The Antarctic ecozone is one of the eight terrestrial ecozones with which the globe has been delimited.
The Antarctic ecozone is an ecosystem that includes the continent of Antarctica and some islands of the South Atlantic Ocean and the Indian Ocean and which extends over an area of about 0.3 million km2.
Some island groups are also part of the Antarctic ecozone, including South Georgia and the South Sandwich Islands, South Orkney Islands, South Shetland Islands, Bouvet Island, Crozet Islands, Prince Edward Islands, Heard and McDonald Islands, Kerguelen Islands. These islands have a slightly milder climate than the Antarctic proper and allow the growth of tundra vegetation, even if they are too windy and cold to allow the growth of trees.
From a geological and climatic point of view millions of years ago Antarctica was warmer and more humid than today, and allowed the growth of an Antarctic flora that included podocarpus and southern beech forests.
In that geological era, Antarctica was then part of the supercontinent Gondwana, which began fracturing around 110 million years ago. The subsequent separation of South America from Antarctica, which occurred between 30 and 35 million years ago, led to the establishment of the Antarctic Circumpolar Current, which climatically isolated the continent and led it to become much colder.
After the separation occurred between 30 and 35 million years ago, the Antarctic flora disappeared from these areas, while it is still present in the neotropical eco-zone of South America and in the Australasian eco-zone, whose territories were also part of Gondwana.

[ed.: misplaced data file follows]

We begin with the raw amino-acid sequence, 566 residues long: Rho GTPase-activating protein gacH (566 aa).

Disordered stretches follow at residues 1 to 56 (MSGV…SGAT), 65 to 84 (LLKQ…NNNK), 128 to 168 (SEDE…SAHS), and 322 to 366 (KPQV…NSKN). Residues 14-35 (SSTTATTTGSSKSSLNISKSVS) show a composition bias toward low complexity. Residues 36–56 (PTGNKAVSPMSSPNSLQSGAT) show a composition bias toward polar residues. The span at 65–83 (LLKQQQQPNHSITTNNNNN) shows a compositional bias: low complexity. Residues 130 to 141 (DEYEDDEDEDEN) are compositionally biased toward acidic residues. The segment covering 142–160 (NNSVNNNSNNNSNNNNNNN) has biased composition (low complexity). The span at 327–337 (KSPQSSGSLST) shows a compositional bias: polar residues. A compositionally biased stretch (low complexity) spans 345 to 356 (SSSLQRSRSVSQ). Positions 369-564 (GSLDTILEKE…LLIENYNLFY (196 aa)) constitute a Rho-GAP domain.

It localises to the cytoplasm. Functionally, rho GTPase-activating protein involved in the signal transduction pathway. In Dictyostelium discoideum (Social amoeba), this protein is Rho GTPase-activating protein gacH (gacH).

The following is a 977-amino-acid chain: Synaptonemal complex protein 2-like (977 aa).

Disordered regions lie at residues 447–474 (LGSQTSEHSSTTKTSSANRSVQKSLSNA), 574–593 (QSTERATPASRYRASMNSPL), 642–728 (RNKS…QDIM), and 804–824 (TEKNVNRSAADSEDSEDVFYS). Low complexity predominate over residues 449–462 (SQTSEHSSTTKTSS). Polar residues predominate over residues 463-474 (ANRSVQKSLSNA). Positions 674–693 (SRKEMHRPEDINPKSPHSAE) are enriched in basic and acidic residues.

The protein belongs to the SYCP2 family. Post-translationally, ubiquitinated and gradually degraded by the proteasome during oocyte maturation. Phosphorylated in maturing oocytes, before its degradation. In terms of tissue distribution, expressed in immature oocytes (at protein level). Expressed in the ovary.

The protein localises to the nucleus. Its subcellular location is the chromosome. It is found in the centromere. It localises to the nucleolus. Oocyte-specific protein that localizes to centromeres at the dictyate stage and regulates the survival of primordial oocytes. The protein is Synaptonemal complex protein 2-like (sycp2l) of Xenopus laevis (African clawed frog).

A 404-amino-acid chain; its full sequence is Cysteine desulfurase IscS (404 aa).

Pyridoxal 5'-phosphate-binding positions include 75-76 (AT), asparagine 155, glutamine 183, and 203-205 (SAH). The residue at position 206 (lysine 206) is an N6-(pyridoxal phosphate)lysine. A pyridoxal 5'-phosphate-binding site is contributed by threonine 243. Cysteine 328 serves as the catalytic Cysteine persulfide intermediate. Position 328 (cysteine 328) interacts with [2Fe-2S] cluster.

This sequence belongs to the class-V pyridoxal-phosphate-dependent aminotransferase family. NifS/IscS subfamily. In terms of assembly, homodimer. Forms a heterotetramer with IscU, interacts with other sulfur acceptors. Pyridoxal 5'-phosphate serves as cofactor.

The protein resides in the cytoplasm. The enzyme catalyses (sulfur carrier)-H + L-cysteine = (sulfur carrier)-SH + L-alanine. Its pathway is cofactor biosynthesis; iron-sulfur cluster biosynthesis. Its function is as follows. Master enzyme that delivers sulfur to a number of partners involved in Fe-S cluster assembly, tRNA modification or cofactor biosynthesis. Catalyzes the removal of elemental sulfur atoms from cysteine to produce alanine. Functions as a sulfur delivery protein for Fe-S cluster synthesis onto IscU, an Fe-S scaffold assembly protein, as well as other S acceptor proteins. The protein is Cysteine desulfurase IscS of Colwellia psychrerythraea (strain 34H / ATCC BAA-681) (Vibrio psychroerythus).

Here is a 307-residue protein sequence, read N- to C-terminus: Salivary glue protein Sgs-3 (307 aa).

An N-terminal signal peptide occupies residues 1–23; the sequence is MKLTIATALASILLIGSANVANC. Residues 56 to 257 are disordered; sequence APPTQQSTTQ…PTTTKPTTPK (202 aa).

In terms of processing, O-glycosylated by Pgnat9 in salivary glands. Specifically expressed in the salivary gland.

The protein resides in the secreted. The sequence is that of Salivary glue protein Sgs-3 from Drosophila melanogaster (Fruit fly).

The continent of Antarctica is so cold that it has practically not allowed the growth of vascular plants for millions of years and its flora currently consists of about 250 species of lichens, a hundred mosses, 25-30 liverworts and 700 species of terrestrial and aquatic algae. , which live in exposed areas of rock and soil around the continental coasts. The only two species of Antarctic angiosperms, the herbaceous plant Deschampsia antarctica and Colobanthus quitensis, are found in the northern and western parts of the Antarctic Peninsula.
Furthermore, the ocean is very rich in phytoplankton because the water rises from the depths of the sea towards the illuminated surface, bringing the nutrients of the ocean back to the photic zone.
The krill (Euphausia superba Dana, 1850), commonly known as Antarctic krill, is one of the key species of these seas and represents a fundamental component of the diet of whales, seals, leopard seals, fur seals, crab-eating seals, squid, penguins, albatross and many other birds.
Krill is a crustacean of the Euphausiidae family, widespread in Antarctica and is a key species of the Antarctic ecosystem and, in terms of biomass, probably the most abundant animal species on the planet (approximately 500 million tons).
This crustacean lives in flocks that can reach a number of 10,000–30000 individuals per cubic meter.
Antarctic fauna also includes a vast diversity of animal life including penguins, pinnipeds and cetaceans.